|February 16, 2004|5:22 PM
Bush AWOL on 911 TOO
New York Observer
Hearing the taped voice of a courageous flight attendant as she calmly narrated the doomed course of American Airlines Flight 11 brought it all back. The frozen horror of that September morning two and a half years ago. The unanswered questions. Betty Ong narrated that first hijacking right up to the moment that Mohamed Atta drove the Boeing 767 into the north tower of the World Trade Center.
Twenty-three minutes into her blow-by-blow account, Ong’s voice abruptly ceased. "What’s going on, Betty?" asked her ground contact, Nydia Gonzalez. "Betty, talk to me. I think we might have lost her."
Emotional catharsis, yes. There was scarcely a dry eye in the Senate hearing room where 10 commissioners are probing the myriad failures of our nation’s defenses and response to the terrorist attacks of 9/11. But answers? Not many. The most shocking evidence remains hidden in plain sight.
The politically divided 9/11 commission was able to agree on a public airing of four and a half minutes from the Betty Ong tape, which the American public and most of the victims’ families heard for the first time on the evening news of Jan. 27. But commissioners were unaware of the crucial information given in an even more revealing phone call, made by another heroic flight attendant on the same plane, Madeline (Amy) Sweeney. They were unaware because their chief of staff, Philip Zelikow, chooses which evidence and witnesses to bring to their attention. Mr. Zelikow, as a former adviser to the pre-9/11 Bush administration, has a blatant conflict.
"My wife’s call was the first specific information the airline and the government got that day," said Mike Sweeney, the widowed husband of Amy Sweeney, who went face to face with the hijackers on Flight 11. She gave seat locations and physical descriptions of the hijackers, which allowed officials to identify them as Middle Eastern men—by name—even before the first crash. She gave officials key clues to the fact that this was not a traditional hijacking. And she gave the first and only eyewitness account of a bomb on board.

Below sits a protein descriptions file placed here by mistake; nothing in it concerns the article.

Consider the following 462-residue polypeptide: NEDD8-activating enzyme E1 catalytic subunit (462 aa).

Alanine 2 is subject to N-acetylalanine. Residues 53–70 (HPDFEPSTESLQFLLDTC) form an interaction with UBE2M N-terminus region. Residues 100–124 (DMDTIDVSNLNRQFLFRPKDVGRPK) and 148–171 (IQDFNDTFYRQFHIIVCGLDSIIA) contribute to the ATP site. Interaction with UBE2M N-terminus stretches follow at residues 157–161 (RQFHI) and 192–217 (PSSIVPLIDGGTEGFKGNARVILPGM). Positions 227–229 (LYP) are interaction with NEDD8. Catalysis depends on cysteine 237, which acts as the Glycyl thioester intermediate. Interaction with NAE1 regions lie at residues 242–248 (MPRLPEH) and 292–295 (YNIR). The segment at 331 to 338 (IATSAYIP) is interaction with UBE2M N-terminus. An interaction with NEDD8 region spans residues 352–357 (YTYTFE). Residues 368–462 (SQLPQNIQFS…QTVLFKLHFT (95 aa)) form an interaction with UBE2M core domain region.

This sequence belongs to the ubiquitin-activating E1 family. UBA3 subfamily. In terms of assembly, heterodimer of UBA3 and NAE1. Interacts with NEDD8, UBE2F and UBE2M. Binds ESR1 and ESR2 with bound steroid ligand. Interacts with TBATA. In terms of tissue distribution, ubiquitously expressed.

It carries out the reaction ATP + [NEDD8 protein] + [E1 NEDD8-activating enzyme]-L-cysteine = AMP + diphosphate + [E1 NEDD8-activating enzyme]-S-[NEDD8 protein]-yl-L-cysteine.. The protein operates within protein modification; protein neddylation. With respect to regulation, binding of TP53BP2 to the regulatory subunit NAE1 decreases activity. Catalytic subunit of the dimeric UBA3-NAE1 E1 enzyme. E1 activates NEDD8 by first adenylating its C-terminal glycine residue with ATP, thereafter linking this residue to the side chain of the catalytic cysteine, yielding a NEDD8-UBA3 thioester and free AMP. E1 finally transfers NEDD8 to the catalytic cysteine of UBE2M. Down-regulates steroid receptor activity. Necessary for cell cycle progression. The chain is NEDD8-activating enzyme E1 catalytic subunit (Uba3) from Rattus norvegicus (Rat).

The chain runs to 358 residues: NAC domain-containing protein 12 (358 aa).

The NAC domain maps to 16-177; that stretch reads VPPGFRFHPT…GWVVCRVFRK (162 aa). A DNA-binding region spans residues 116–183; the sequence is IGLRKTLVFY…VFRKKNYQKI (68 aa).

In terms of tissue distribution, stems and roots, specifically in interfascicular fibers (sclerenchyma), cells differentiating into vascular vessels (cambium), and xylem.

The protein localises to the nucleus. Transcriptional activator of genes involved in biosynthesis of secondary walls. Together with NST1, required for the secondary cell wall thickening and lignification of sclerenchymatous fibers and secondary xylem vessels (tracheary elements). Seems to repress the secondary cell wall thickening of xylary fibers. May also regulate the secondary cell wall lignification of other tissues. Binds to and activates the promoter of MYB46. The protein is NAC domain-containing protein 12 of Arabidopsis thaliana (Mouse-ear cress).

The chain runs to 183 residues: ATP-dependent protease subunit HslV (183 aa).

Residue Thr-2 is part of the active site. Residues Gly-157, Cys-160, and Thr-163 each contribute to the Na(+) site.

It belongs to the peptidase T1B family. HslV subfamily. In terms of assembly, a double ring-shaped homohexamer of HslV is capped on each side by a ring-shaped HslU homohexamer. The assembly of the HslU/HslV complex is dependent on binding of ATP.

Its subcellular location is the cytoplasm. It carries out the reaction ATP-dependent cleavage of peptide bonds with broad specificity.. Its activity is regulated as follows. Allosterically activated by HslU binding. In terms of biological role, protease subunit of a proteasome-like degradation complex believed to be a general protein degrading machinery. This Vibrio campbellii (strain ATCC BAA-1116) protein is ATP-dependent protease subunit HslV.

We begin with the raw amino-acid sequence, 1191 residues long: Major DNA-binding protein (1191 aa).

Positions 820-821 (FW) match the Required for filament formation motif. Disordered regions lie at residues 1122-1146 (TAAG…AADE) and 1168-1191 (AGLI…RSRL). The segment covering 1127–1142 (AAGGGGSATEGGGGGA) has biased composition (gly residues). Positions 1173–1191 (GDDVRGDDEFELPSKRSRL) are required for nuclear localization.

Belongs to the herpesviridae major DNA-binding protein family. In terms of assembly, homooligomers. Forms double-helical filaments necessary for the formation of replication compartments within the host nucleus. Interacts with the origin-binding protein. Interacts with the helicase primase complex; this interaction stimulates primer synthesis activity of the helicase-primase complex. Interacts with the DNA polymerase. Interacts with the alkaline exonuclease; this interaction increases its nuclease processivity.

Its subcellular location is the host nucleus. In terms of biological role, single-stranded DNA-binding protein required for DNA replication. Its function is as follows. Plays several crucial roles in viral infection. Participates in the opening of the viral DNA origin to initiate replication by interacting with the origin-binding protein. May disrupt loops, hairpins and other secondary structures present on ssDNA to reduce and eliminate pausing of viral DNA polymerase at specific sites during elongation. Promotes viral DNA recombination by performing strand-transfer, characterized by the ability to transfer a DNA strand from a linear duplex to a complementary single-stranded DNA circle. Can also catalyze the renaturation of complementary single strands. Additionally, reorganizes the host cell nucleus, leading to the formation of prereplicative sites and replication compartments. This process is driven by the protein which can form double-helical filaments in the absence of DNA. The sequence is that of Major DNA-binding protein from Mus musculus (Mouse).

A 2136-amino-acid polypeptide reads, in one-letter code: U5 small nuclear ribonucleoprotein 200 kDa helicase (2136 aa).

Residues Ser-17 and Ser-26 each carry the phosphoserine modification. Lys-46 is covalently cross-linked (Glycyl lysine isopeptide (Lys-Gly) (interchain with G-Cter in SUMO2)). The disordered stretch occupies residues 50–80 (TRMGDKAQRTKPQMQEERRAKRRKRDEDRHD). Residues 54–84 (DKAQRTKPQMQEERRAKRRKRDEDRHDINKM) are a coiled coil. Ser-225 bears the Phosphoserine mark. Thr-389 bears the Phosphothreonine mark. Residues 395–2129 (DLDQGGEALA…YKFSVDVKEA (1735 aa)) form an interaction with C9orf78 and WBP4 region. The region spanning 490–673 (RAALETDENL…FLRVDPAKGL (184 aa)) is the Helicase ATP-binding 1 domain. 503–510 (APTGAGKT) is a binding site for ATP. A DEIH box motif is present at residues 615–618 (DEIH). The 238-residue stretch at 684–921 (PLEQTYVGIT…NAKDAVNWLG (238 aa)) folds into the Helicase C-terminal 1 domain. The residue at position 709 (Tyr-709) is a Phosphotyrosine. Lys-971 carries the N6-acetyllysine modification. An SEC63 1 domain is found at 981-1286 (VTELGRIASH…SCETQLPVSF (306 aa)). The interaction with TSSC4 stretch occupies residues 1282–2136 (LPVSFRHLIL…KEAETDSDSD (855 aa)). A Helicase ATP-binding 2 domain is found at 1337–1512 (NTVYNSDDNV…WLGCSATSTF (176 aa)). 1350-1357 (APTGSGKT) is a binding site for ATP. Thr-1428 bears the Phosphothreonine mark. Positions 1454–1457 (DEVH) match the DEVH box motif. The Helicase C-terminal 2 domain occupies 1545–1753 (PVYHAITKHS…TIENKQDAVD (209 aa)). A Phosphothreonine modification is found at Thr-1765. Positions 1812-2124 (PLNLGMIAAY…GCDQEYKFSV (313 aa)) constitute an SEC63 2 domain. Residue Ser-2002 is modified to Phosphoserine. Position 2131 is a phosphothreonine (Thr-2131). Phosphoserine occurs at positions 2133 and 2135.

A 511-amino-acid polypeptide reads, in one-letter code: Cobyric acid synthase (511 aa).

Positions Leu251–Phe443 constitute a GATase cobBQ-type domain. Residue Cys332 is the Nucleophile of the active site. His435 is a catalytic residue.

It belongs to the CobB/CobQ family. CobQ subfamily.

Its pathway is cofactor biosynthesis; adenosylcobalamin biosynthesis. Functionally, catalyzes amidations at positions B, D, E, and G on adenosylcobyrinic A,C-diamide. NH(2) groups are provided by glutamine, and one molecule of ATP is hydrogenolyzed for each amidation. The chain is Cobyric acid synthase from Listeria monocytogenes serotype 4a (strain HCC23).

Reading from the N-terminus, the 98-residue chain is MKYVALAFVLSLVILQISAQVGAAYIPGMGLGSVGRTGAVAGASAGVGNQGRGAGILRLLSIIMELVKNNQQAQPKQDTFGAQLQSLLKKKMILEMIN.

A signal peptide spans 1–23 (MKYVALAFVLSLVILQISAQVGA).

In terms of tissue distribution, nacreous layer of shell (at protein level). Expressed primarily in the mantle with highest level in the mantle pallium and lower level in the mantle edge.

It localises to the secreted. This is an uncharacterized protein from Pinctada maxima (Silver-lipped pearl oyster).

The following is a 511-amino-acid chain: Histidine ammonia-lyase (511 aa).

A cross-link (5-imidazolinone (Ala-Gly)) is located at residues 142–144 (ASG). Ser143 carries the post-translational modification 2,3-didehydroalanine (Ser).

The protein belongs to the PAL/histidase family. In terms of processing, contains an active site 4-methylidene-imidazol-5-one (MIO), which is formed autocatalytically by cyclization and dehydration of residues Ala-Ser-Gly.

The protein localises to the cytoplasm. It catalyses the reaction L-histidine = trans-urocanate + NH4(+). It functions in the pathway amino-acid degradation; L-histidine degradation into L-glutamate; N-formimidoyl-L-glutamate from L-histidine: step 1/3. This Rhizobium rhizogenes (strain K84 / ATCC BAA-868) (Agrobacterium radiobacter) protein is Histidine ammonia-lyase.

"How do you know it’s a bomb?" asked her phone contact.
"Because the hijackers showed me a bomb," Sweeney said, describing its yellow and red wires.
Sweeney’s first call from the plane was at 7:11 a.m. on Sept. 11—the only call in which she displayed emotional upset. Flight 11 was delayed, and she seized the few moments to call home in hopes of talking to her 5-year-old daughter, Anna, to say how sorry she was not to be there to put her on the bus to kindergarten. Ms. Sweeney’s son Jack had been born several months premature, and she had taken the maximum time off over the previous summer to be with her children. "But she had to go back that fall, to hold the Boston-to-L.A. trip," explained her husband.
American’s Flight 11 took off from Logan Airport in Boston at 7:59 a.m. By 8:14 a.m., the F.A.A. controller following that flight from a facility in Nashua, N.H., already knew it was missing; its transponder had been turned off, and the controller couldn’t get a response from the pilots. The air-traffic controller contacted the pilot of United Airlines Flight 175, which at 8:14 also left Boston’s Logan bound for California, and asked for his help in locating Flight 11.